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    Friday, 16 December 2016

    Hawaii to Investigate Pesticide Poisoning


    Everywhere, pesticides are a heavily regulated aspect of the food supply industry. They help maximise crop yields and play a crucial role in the management of controlled growing environments. However, this often comes at the cost of controversies concerning public health, environmental degradation and the fear that the sterilisation of crops could reduce their capacity to resist disease mutation.

    This week, however, the state of Hawaii announced plans to investigate the impacts of pesticide use on crops in the above terms. As Hawaii News Now reports, ‘the state is also working to build a rapid response team in case of pesticide emergency.’ The central concerns, it seems, are that pesticide residues could run into the surroundings of crop-bearing fields, damaging the environment; or that people could be exposed to dangerous levels.

    Pesticides, however, are also seen by some to carry further dangers. Certain commentators, for example, ask questions like: ‘if pesticides can kill insects, what are the potential dangers they have on our body? [sic]’

    Such speculation is generally posed in relation to ‘synthetic’ pesticides, as opposed to their ‘natural’ counterparts. Broadly speaking, the latter are often defined as ‘materials derived from plant and animal parts or residues,’ such as compost, manure and worm castings; whilst the former group are defined in terms of their being composed of ‘inorganic compounds - usually derived from by-products of the petroleum industry’, like ammonium nitrate, ammonium phosphate, superphosphate, and potassium sulphate.

    Still, all pesticides can be lethal in high enough doses. The British Food Standards Agency claims: ‘We are here to protect consumers by ensuring that any pesticide residues [in food] are as low as practically possible and within safe limits.’ It is quite normal for governments to regulate pesticides in order to minimise people’s direct exposure to them.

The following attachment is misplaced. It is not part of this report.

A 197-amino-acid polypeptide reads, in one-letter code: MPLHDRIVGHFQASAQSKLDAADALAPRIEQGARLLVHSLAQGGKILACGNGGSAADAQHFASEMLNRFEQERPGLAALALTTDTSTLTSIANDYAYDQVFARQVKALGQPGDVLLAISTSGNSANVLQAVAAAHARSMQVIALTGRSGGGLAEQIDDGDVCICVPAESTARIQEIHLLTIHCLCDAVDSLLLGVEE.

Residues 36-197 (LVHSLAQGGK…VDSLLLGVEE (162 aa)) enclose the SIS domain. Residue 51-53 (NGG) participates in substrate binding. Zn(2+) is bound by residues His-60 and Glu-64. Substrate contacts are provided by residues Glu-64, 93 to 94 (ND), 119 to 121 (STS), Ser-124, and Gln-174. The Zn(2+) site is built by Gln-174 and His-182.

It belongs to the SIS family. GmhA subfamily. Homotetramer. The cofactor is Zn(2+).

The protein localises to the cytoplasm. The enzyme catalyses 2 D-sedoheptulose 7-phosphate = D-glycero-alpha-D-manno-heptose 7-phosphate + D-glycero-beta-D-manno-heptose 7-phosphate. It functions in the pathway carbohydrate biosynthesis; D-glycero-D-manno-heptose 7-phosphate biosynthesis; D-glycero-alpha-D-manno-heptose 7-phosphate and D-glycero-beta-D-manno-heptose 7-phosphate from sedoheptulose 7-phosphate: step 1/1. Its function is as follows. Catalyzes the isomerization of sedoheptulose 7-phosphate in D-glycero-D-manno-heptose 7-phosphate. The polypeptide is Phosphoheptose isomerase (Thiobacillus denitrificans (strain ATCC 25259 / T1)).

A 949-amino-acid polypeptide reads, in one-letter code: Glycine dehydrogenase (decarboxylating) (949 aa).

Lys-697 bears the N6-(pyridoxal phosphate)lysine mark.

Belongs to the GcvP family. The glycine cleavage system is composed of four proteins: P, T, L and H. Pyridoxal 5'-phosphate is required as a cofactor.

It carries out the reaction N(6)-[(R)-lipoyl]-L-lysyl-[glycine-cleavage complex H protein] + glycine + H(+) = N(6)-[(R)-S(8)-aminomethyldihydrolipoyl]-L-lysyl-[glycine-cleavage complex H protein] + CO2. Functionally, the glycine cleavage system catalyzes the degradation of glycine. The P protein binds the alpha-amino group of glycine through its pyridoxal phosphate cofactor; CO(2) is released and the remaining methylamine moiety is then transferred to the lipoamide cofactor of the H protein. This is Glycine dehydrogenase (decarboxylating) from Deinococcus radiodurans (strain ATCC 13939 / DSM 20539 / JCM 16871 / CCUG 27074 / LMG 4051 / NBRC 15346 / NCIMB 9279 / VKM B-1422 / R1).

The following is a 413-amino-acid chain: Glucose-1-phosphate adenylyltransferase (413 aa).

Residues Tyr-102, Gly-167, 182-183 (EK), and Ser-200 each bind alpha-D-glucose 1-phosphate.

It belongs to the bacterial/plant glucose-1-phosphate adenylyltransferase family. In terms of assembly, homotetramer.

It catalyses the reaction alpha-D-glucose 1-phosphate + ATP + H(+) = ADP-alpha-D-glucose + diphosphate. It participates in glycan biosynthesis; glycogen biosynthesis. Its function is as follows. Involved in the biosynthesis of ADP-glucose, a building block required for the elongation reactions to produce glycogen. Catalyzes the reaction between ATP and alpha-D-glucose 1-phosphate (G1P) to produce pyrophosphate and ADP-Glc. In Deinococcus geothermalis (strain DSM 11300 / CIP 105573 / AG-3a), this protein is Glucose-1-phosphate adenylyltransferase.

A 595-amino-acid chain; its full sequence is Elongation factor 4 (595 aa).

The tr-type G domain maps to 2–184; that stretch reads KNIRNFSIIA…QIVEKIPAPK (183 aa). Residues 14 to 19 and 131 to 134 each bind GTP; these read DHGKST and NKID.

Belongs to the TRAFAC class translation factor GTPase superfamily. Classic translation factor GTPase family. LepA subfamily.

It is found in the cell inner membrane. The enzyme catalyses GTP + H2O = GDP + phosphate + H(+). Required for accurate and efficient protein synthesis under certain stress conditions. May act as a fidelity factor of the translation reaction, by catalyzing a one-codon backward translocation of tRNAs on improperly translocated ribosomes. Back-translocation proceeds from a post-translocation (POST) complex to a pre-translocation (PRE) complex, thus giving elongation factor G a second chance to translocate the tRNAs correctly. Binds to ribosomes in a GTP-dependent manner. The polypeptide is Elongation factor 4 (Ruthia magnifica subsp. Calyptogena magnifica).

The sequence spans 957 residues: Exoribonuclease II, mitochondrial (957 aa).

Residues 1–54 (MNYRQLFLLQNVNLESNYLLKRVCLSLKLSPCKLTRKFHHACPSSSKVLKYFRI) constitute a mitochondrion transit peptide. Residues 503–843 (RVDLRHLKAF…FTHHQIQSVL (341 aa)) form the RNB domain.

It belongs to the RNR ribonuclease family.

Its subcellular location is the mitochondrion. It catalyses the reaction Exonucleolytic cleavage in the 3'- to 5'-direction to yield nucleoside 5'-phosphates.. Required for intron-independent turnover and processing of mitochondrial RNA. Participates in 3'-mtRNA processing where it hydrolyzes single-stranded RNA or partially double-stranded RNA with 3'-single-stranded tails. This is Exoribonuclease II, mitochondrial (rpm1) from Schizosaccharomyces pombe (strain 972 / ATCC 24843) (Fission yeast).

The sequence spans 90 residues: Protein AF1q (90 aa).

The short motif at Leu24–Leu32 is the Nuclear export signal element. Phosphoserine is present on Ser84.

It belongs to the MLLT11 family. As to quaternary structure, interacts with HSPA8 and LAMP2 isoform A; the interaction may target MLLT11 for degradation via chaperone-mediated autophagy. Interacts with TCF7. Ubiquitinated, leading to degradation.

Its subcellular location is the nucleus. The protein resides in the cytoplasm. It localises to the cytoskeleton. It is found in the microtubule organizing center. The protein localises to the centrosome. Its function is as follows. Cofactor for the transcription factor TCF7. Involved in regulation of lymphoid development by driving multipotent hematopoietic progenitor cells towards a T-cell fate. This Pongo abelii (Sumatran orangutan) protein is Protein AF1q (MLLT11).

However, some of the claims in circulation are somewhat more dubious. As Southland Organics writes, ‘Synthetic fertilizers can seriously deplete the nutritional content of foods. Direct contact or exposure to synthetic chemical fertilizers can kill babies or cause health problems in many people.’

    However, Hawaiian food standards authorities seem only to share such a view in part. The fact that they are looking to establish a reaction force to contain spills and contamination suggests the fear of direct exposure is, in their view, at least somewhat grounded. However, the growth of regulations regarding fertiliser has little to do with their being detrimental to people’s health. Indeed, such a stance is shared by all US states, which all permit the use of synthetic fertilisers on crops intended for human consumption.

    The investigation set to commence will cost Hawaiian authorities half a million dollars over the next year, and will involve the monitoring of water quality, in order to determine whether pesticides are moving off specified sites at unacceptable levels.


    James Stannard

    James has a Bachelor’s degree in History and wrote his dissertation on beef and protest. His heroes list ranges from Adele to Noam Chomsky: inspirations he’ll be invoking next year when he begins a Master’s degree in London.
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